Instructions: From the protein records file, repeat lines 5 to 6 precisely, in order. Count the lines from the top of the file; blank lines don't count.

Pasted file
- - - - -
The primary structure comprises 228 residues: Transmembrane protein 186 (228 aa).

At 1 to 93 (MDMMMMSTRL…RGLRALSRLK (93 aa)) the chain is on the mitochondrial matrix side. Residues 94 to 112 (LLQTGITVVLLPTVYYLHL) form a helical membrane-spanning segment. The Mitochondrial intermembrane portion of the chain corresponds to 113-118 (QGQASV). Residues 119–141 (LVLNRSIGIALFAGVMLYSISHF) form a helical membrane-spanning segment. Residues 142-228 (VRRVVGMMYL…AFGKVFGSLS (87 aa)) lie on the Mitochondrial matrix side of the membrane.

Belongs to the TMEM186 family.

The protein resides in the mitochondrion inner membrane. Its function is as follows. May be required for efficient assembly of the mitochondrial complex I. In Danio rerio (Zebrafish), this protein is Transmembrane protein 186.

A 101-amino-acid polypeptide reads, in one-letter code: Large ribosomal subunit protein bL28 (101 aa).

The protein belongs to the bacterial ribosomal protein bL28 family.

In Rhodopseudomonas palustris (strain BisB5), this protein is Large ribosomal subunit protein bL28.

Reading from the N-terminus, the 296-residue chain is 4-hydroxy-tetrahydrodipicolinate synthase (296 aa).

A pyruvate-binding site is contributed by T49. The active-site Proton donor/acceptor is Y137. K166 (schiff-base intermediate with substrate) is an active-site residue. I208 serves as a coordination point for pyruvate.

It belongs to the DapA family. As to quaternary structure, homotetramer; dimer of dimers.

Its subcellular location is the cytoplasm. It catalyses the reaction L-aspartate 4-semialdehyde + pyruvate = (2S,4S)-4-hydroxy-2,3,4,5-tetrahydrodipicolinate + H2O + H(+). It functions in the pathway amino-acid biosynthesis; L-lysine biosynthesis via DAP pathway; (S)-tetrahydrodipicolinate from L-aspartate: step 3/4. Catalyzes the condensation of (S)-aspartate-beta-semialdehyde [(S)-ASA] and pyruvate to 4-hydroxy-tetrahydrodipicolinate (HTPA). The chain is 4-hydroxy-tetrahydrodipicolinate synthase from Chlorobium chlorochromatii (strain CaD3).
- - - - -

A 101-amino-acid polypeptide reads, in one-letter code: Large ribosomal subunit protein bL28 (101 aa).

The protein belongs to the bacterial ribosomal protein bL28 family.